11. Thank you Egorka, I look forward to seeing the posts! As promised, here are the pictures of Captain J E F Watson's medals and his mugshot picture from his German POW Card.
  12. Hi Paul, For some reason GMIC is not letting me upload any photos from my computer or my phone! Ill try again tomorrow! Rob
  13. Next up is my first pow group to somebody captured in the battle of Anzio and its a cracker! John Edwin Francis Watson was born in Cardiff on the 6th of December 1918. He was the son of Major General Gilbert Watson CB DSO OBE who had joined up as a private soldier in 1914 and worked his way all the way to Major General! John was commissioned into the Royal Welch Fusiliers, his father's regiment, and served with the B.E.F in France and Belgium being evacuated back to England before the Germans were able to capture him and his men. The regiment were stationed on home service for the next two years before being sent out to India to fight against the Japanese. John did not go out to India with his regiment and was in fact attached to the 2/4th Kings Own Yorkshire Light Infantry regiment and was present in the invasion of Sicily and the invasion of Italy. John was captured on the 1st of Februrary 1944 at Anzio. John was sent to Stalag 7a at Moosberg where he had his details and photo taken by the Germans. Amazingly, John managed to get a hold of his German POW card which is shown in the image below. The smirk on his face is brilliant! On the 23rd of August 1944, John was transferred to Oflag 79 at Braunschweig. The very next day, Oflag 79 was accidentally strafed by American and British aircraft killing three and seriously wounding 14. Luckily, John was unharmed. John and his comrades were liberated by the Americans on April the 12th 1945 and he volunteered to jump back in to the action earning himself the France and Germany Star. After the war, John was promoted to Captain and served out in Palestine earning himself the General Service Medal with Palestine 1945-48 clasp (a new medal for my collection). I'm very happy to have this group with a new medal for the collection to a man captured in a new battle for the collection. I believe that the group must be very rare considering no battalions of the Welch Fusiliers served in Italy. Watson may have been the only one! I hope you enjoyed this one.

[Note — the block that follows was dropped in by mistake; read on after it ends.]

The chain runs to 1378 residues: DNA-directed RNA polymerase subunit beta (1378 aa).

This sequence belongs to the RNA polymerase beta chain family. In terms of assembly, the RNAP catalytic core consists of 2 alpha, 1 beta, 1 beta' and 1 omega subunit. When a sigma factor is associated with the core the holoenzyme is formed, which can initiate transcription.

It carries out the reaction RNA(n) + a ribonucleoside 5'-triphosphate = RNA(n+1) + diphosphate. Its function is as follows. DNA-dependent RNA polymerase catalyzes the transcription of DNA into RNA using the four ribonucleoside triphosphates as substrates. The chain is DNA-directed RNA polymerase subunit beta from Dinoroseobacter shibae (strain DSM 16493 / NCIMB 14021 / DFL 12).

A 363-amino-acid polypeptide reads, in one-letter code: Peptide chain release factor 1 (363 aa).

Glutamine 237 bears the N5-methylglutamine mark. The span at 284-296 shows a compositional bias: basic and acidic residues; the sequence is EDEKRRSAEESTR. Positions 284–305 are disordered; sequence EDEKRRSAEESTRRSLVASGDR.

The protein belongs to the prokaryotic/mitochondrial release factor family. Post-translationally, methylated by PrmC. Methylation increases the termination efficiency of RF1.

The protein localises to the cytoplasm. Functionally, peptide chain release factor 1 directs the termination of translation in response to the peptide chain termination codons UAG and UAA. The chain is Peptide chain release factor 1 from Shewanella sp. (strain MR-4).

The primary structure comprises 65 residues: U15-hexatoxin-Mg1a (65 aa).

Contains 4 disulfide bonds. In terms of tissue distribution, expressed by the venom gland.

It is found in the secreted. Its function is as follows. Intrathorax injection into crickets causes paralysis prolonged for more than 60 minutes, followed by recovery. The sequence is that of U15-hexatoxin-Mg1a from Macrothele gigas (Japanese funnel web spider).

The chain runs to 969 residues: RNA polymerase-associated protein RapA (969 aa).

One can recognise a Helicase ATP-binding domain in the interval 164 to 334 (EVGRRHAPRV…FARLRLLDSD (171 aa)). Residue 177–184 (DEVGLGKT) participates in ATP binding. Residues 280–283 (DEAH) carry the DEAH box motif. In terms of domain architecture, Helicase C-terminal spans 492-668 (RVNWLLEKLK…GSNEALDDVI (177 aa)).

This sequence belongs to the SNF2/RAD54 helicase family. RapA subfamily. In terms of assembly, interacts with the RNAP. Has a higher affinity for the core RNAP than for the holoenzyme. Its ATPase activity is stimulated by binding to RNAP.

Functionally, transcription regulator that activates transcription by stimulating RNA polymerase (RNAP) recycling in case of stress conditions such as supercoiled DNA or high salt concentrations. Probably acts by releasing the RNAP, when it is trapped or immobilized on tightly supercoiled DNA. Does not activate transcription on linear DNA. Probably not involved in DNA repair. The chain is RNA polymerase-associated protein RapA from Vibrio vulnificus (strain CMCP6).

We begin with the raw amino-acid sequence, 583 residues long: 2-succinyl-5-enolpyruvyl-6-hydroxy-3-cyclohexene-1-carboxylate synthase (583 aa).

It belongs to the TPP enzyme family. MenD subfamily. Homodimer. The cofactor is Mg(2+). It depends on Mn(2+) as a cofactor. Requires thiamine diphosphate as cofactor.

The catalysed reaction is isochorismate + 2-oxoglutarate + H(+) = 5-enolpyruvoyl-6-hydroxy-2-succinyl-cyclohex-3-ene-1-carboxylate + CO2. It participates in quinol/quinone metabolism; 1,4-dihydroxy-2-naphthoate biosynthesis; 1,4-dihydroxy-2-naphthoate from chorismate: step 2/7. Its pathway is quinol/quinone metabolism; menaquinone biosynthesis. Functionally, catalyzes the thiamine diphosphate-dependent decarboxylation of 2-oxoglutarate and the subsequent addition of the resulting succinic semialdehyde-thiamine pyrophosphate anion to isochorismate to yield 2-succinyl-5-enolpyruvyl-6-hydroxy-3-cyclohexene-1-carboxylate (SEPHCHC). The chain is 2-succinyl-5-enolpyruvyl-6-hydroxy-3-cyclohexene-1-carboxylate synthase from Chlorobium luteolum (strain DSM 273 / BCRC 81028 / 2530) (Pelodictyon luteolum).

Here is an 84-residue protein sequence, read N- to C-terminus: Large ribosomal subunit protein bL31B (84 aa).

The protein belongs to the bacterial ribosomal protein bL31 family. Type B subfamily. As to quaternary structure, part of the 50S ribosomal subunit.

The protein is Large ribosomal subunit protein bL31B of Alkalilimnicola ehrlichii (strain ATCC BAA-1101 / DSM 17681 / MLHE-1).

14. Hi Paul, Thanks for you comment. Kirton would have been eligible for the 1939-45 Star, the Africa Star and the War Medal but as these were issued un-named, It is very unlikely that these will ever be reunited. I am hoping that the Royal Signals Museum will be able to get back to me and give me some more information. Maybe he stayed in the service long enough to get his LSGC! Ive got some more interesting posts coming soon, time is the only issue!!